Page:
About three years ago, Abagnale aligned with AARP and their “Fraud Watch Network,” and now travels the country, telling his story and educating on how to avoid fraud such as identity theft and phishing.

“When AARP contacted me, they were trying to start this fraud watch network, to educate their members [and non-members] about not being victimized by all these scams going on,” Abagnale said.

Abagnale educates on how anything from debit cards, emails, “public wifi,” iPhones and software updates can contribute to scams.

What makes Abagnale the proudest in life is not his career accomplishments, but rather, his family.

“God blessed me with a wife, and she blessed me with three beautiful children,” Abagnale said.

His oldest son even followed in his footsteps, becoming an FBI agent, a position he has held for 12 years. Abagnale called this the proudest moment of his life.

“What I truly strive for in life is to be a good husband, a good father, and a good daddy,” Abagnale said.

Despite having to “live for a burden to [his] death,” he knows he has been incredibly fortunate in his life, saying: “We live in a country where you can get a second chance. I owe my country more than I could repay for the last 40 years.”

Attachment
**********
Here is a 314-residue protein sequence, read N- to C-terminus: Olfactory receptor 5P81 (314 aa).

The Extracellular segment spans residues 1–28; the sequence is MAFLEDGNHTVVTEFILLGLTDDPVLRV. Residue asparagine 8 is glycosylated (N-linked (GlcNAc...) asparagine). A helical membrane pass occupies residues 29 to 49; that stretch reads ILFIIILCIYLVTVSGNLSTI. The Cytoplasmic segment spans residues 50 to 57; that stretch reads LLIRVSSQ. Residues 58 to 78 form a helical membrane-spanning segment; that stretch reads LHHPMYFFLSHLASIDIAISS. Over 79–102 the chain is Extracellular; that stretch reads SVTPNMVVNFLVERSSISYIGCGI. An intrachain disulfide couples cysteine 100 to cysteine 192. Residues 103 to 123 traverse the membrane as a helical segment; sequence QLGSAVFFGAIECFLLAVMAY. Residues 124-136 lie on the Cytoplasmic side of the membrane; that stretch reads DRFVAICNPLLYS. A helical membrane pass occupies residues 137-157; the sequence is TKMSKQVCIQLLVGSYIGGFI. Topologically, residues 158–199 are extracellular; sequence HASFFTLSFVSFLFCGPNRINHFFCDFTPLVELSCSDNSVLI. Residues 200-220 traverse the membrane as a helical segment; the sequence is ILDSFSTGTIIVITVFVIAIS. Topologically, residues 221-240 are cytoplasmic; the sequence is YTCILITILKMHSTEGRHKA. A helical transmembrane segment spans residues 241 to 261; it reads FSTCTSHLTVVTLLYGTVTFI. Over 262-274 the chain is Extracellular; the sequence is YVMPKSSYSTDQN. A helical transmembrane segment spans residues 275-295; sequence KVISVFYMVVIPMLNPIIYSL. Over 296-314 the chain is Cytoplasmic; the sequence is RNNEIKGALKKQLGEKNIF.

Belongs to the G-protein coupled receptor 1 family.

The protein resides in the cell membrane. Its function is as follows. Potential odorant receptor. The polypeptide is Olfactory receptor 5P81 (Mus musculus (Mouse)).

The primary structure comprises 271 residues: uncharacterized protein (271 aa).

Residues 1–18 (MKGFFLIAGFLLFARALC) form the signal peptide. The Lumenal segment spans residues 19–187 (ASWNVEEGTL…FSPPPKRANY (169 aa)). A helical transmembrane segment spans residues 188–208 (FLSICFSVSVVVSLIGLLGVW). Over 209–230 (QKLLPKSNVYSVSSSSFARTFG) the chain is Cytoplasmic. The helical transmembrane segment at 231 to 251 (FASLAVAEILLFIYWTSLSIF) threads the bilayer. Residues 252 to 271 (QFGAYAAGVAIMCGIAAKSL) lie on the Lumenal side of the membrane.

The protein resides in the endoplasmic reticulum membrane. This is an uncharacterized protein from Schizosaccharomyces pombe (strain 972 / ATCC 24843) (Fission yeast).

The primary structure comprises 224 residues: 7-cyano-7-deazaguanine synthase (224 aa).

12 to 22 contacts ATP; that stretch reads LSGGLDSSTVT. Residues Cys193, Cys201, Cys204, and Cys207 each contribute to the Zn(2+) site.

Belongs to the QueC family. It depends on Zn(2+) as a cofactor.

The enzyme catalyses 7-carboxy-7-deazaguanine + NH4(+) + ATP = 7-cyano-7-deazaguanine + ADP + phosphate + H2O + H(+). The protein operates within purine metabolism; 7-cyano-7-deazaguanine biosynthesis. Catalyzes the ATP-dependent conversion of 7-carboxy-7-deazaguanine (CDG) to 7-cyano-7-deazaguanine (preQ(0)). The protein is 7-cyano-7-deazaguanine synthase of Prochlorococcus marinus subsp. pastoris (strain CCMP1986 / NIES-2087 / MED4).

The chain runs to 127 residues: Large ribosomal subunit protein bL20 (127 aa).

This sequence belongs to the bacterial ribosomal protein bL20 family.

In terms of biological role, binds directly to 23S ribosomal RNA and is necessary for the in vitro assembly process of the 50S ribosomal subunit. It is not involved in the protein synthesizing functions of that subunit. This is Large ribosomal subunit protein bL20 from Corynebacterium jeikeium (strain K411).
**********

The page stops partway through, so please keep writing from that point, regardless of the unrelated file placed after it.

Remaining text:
Proposed Budget Cuts Vetoed By Governor Malloy Could Still Impact CCSU

by Angela Fortuna

Students and faculty protested huge budget cuts proposed by Republican lawmakers at the Legislative Office Building in Hartford on Sept. 27.

“CCSU had already felt the impact of a $66 million reduction to the CSCU system budget in the past three years. A further cut of $93 million over the next two years will be very serious,” said Louise Williams, history professor and president of the Central Connecticut State University American Association of University Professors. “It may mean up to a 10 percent cut in funding to CCSU.”

“What has happened this year and in the past few years because of previous cuts will simply get worse,” said Williams.

People came out to protest the budget that passed the Connecticut legislature on Sept. 15, which was recently vetoed by Governor Dannel Malloy.

In conjunction with his veto, Malloy called the proposal “unbalanced, unsustainable and unwise,” according to WFSB.

If a bipartisan deal cannot be reached, the veto override would require a two-thirds majority vote in both the House and Senate, which would mean 29 House Democrats would have to agree to the veto. This would be a big step and is very unlikely, since only three Democrats crossed the aisle and voted yes on the Republican budget, according to WFSB.

“This budget has the potential to do serious harm to CCSU, public higher education and the state of Connecticut as a whole,” Williams said.